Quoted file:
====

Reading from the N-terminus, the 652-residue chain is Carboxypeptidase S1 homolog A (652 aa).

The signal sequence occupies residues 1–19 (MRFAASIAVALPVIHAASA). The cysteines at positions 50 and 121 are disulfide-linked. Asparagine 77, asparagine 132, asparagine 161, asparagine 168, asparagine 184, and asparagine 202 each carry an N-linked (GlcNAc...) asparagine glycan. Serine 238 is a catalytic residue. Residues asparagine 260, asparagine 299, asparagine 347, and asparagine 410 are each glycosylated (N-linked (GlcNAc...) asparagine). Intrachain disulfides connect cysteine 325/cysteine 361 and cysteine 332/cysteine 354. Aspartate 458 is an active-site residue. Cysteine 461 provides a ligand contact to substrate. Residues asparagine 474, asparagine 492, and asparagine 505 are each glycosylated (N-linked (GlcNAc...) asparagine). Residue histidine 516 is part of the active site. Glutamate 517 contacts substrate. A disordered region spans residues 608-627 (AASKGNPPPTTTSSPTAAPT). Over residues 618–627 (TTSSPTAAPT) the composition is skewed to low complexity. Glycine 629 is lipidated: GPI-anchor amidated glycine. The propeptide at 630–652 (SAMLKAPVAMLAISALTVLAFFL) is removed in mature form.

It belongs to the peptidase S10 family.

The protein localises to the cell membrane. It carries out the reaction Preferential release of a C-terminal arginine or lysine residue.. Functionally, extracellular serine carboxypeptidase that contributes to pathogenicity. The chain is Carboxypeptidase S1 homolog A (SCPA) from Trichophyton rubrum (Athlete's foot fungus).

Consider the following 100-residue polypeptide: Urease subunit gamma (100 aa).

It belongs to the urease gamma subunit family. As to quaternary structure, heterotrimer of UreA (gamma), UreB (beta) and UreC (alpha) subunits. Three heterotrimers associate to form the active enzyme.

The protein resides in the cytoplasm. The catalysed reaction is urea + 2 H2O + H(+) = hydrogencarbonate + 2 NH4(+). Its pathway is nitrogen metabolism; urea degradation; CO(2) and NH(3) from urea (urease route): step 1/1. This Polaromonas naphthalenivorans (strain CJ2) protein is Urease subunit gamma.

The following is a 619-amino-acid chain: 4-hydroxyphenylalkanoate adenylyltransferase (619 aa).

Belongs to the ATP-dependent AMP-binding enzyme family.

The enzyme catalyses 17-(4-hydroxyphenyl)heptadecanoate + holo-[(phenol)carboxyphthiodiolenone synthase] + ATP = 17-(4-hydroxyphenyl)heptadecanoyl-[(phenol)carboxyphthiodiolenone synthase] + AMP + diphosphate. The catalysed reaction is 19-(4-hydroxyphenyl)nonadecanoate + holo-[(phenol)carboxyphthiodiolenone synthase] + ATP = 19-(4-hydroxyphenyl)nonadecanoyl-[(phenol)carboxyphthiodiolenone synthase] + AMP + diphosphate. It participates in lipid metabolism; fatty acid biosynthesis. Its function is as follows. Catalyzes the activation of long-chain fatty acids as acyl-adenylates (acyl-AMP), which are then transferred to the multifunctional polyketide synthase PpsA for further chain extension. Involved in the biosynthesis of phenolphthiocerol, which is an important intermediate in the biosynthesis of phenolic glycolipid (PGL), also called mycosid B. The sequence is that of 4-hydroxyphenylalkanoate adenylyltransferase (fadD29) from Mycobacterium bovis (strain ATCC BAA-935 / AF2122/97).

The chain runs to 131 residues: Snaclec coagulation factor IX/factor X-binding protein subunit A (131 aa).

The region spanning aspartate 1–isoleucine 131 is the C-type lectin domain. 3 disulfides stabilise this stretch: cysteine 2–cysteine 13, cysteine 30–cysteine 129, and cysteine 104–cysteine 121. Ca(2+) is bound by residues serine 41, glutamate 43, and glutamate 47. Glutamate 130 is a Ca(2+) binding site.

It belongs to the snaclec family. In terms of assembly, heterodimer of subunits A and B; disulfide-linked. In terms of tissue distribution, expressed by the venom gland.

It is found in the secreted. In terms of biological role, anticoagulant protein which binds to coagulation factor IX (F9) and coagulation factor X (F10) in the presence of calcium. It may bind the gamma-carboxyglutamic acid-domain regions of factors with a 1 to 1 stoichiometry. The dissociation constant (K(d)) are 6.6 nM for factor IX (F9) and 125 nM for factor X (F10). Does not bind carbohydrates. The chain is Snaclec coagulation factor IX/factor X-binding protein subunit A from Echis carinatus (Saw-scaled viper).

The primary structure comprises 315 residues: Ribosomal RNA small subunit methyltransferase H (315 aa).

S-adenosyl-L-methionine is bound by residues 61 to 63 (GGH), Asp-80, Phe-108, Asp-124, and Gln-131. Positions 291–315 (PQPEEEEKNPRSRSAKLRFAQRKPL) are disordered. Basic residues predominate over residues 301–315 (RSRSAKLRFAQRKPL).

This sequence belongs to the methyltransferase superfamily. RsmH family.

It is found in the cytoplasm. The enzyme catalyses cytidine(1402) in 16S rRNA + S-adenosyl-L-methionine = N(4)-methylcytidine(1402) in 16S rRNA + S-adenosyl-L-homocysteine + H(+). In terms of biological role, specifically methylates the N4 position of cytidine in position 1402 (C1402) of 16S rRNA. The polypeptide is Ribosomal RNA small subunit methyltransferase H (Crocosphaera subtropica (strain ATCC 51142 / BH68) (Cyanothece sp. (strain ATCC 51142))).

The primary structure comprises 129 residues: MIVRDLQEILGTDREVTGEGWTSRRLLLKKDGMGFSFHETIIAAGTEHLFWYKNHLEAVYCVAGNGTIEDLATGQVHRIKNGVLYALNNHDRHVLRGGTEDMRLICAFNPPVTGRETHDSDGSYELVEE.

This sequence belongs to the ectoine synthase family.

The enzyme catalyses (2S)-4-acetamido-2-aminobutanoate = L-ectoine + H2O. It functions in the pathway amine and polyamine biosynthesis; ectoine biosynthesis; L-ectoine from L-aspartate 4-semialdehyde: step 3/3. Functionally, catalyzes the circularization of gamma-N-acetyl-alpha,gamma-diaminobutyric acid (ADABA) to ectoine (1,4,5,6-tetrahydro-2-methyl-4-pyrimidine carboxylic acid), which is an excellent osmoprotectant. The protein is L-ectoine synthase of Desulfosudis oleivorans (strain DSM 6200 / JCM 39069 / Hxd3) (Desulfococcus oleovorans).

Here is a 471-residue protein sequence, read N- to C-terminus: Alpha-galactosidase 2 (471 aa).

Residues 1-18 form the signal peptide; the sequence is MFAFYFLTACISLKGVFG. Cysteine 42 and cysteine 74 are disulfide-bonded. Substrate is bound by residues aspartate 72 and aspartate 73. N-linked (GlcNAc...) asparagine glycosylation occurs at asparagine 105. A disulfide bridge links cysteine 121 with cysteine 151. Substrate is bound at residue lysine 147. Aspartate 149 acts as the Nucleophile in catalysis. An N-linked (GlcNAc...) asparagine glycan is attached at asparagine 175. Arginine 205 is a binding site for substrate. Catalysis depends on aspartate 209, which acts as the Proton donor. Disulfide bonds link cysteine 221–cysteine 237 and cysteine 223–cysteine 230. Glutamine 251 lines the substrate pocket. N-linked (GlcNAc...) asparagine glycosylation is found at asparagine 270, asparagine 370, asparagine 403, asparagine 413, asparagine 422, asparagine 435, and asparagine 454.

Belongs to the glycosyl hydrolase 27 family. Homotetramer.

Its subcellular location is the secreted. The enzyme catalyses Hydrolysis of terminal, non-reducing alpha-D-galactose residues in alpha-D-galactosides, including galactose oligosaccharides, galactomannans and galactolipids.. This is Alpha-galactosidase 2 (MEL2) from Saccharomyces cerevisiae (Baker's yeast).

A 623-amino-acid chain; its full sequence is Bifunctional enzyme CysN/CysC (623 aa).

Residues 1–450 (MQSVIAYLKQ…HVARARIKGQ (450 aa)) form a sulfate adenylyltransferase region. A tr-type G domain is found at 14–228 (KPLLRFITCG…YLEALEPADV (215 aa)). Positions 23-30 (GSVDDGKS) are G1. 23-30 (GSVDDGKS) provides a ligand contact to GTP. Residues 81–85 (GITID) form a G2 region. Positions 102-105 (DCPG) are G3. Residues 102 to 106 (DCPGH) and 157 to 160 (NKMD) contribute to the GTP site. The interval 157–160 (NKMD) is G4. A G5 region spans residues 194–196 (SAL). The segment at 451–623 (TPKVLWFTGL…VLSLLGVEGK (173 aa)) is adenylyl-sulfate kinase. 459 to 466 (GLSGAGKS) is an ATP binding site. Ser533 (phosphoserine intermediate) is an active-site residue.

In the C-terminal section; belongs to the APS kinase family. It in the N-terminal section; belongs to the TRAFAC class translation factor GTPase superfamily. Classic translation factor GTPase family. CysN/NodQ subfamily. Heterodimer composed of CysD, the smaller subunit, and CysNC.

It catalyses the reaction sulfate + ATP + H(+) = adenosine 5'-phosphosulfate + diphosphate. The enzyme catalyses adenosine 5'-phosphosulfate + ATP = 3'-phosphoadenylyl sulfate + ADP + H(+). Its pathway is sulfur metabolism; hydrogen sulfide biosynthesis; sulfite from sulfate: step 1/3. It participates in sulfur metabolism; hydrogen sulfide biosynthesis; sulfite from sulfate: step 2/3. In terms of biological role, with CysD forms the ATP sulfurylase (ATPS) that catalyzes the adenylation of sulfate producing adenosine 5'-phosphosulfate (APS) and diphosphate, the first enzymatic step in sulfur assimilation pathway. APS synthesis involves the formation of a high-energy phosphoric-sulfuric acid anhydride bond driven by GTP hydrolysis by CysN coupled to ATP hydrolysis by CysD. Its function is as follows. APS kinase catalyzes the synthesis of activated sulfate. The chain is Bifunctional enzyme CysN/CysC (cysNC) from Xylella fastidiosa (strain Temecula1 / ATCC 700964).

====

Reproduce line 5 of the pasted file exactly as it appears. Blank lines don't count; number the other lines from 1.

Consider the following 100-residue polypeptide: Urease subunit gamma (100 aa).